India’s central bank cuts key rates, cites ‘unsettled’ conditions

Ishara S. Kodikara | AFP | Getty Images Sri Lanka Prime Minister Ranil Wickremesinghe, center, speaks to supporters at the prime minister's official residence in Colombo on December 16, 2018, after he was reappointed as prime minister by Sri Lanka's president, the same man who fired him from the job nearly two months ago.

MUMBAI, November 1, 2008 (AFP) – India’s central bank unexpectedly cut its key lending rate for the second time in two weeks Saturday and took other steps to spur economic growth and counter fallout from the global financial crisis.

The Reserve Bank of India, citing “unsettled” financial conditions, reduced its key short-term lending rate, the repo, by 50 basis points to ease a credit crunch. The repo is the rate at which it lends funds to commercial banks.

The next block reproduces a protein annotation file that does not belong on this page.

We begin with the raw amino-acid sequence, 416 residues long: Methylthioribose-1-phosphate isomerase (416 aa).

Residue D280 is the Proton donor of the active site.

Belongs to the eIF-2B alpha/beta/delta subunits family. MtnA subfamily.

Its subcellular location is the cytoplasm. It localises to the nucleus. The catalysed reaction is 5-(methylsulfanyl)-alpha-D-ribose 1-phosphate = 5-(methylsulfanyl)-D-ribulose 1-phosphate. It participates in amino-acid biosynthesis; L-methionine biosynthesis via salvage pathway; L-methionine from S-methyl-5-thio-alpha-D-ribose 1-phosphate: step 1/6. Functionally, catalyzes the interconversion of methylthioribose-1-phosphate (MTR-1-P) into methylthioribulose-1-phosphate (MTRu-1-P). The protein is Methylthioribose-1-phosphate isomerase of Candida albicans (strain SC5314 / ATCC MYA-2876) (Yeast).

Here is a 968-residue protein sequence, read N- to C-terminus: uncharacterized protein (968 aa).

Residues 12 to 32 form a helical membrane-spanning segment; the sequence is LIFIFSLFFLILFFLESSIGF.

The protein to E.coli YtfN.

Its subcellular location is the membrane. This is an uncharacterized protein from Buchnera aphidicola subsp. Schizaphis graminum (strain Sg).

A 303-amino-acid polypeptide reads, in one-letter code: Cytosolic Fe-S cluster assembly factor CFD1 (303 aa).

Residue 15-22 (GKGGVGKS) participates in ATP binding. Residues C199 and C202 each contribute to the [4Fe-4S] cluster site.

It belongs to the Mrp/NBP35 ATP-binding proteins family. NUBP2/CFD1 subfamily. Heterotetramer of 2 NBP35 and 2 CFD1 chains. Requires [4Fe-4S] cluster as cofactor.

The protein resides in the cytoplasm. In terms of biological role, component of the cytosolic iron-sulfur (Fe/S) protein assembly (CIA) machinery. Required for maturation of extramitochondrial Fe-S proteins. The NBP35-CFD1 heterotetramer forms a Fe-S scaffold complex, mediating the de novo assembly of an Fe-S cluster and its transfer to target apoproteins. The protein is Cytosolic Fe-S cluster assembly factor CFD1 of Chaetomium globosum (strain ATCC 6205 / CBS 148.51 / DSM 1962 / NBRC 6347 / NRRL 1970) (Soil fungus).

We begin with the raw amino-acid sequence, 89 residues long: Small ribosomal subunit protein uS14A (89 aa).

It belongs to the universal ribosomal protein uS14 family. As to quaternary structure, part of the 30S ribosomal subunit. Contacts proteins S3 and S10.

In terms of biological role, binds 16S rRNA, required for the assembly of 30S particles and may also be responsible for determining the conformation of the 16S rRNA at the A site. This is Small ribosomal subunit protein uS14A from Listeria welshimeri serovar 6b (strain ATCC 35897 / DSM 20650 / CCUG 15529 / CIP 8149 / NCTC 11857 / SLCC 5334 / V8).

“The central bank is sending the message that it will provide stimulus for India’s economy to grow by at least 7.0 to 7.5 percent” in this financial year to March 20009, said Bank of Baroda economist Rupa Rege Nitsure.

As part of a triple-prong move, the bank also cut the amount commercial banks must keep in reserve, easing the cash reserve ratio to 5.5 percent from 6.5 percent — pumping billions of dollars into the financial system.

And in another stimulus step, it cut the statutory reserve ratio — the amount banks must hold in government securities — to 24 percent from 25 percent to boost liquidity for the first time in over a decade.

Banks around the world have been lowering rates this week with the US Federal Reserve slashing its main policy rate to